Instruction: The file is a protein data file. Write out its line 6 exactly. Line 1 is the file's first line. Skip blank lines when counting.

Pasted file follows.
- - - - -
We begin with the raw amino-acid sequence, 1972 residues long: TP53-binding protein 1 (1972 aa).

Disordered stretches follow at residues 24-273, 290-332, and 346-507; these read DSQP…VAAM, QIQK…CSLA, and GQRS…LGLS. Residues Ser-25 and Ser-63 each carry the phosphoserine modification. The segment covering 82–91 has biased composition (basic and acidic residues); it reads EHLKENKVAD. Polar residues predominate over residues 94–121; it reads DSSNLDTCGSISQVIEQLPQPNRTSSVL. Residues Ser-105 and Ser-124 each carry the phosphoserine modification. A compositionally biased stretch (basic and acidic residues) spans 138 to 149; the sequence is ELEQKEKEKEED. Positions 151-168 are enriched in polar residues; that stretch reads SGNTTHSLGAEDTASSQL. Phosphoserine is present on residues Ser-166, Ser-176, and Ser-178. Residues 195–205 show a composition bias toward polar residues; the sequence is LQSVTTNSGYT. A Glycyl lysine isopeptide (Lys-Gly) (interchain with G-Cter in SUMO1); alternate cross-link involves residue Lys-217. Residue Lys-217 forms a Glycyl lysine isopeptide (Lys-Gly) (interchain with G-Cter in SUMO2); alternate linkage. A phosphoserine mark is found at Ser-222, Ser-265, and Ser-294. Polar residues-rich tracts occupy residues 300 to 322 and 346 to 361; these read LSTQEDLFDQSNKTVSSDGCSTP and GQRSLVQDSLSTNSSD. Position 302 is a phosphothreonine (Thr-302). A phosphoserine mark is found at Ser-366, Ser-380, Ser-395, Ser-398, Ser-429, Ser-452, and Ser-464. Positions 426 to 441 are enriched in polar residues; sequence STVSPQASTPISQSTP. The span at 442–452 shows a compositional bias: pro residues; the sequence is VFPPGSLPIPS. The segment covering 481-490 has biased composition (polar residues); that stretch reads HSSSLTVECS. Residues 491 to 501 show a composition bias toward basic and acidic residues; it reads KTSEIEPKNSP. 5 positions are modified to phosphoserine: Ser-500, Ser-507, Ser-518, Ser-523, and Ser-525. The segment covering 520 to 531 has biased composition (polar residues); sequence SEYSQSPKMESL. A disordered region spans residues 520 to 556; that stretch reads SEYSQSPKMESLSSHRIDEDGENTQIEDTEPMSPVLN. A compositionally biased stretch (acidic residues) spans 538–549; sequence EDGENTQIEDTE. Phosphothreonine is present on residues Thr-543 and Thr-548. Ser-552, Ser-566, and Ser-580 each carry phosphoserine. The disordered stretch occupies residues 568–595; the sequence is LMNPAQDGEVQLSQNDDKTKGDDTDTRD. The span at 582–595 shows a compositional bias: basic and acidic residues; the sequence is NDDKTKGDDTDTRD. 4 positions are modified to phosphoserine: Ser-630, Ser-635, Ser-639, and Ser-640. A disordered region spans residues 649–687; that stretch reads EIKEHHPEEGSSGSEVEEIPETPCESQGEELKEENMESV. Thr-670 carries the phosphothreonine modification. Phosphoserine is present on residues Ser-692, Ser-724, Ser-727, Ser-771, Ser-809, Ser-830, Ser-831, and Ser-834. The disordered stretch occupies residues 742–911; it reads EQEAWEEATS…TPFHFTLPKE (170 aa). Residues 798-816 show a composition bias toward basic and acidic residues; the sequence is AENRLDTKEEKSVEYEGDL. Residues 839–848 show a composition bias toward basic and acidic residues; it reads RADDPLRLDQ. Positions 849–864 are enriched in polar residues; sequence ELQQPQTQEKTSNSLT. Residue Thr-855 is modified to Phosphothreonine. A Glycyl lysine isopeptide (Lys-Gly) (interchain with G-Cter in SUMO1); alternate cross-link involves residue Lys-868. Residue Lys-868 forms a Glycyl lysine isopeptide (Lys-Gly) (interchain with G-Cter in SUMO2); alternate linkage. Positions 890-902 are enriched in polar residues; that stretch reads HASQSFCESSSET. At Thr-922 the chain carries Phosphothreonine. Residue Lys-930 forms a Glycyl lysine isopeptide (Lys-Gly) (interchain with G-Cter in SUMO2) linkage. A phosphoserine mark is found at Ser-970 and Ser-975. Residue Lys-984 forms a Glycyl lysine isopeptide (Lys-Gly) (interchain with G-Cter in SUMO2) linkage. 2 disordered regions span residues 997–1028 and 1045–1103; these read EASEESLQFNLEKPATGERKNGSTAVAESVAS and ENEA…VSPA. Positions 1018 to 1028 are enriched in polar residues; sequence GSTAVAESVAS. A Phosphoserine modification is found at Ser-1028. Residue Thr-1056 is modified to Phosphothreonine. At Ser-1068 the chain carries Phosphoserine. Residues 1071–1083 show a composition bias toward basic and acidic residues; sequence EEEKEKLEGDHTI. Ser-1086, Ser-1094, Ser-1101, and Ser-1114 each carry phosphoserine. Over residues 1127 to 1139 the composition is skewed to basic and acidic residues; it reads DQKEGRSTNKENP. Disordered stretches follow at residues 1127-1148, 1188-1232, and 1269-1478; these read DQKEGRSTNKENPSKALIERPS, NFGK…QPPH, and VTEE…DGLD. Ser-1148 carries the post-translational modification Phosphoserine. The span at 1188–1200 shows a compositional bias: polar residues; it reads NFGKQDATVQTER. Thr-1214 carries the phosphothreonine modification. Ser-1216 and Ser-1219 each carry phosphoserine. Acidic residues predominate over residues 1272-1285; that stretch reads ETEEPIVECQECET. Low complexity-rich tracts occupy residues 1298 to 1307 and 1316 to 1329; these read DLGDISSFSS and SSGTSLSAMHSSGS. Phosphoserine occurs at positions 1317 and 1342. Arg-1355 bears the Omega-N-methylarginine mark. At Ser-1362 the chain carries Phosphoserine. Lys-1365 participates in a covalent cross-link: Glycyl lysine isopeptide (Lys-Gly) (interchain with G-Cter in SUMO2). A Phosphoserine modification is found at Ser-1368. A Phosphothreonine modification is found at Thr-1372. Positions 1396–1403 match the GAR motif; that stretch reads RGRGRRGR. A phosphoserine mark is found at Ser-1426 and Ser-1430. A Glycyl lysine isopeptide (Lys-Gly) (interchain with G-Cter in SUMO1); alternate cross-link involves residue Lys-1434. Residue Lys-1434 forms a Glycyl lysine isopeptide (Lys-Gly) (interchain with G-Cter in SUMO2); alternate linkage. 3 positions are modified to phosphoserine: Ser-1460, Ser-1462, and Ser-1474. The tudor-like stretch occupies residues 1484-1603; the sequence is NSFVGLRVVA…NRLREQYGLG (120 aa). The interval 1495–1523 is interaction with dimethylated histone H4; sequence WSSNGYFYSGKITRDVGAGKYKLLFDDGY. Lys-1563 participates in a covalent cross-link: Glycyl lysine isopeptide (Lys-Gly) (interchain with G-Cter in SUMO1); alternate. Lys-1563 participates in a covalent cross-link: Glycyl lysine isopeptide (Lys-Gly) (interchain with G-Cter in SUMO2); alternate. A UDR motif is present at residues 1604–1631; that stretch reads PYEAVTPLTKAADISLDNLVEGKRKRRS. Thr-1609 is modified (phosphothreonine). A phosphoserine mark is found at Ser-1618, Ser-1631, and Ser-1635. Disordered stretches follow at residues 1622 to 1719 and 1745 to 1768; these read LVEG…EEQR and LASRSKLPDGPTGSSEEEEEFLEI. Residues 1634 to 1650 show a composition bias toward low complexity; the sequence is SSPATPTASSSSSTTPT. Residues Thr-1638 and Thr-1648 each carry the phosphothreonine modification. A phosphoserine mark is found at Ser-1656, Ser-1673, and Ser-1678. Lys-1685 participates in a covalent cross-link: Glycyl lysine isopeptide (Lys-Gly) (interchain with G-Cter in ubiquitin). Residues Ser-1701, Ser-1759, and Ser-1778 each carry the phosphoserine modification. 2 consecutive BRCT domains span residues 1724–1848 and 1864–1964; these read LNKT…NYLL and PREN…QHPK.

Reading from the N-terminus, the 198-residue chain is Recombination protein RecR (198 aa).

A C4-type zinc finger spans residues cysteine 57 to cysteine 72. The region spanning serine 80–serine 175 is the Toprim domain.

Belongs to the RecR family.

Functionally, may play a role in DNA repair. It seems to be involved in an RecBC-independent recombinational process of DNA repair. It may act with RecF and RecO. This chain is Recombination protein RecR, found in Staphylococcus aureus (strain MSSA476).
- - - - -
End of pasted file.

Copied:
Functionally, may play a role in DNA repair. It seems to be involved in an RecBC-independent recombinational process of DNA repair. It may act with RecF and RecO. This chain is Recombination protein RecR, found in Staphylococcus aureus (strain MSSA476).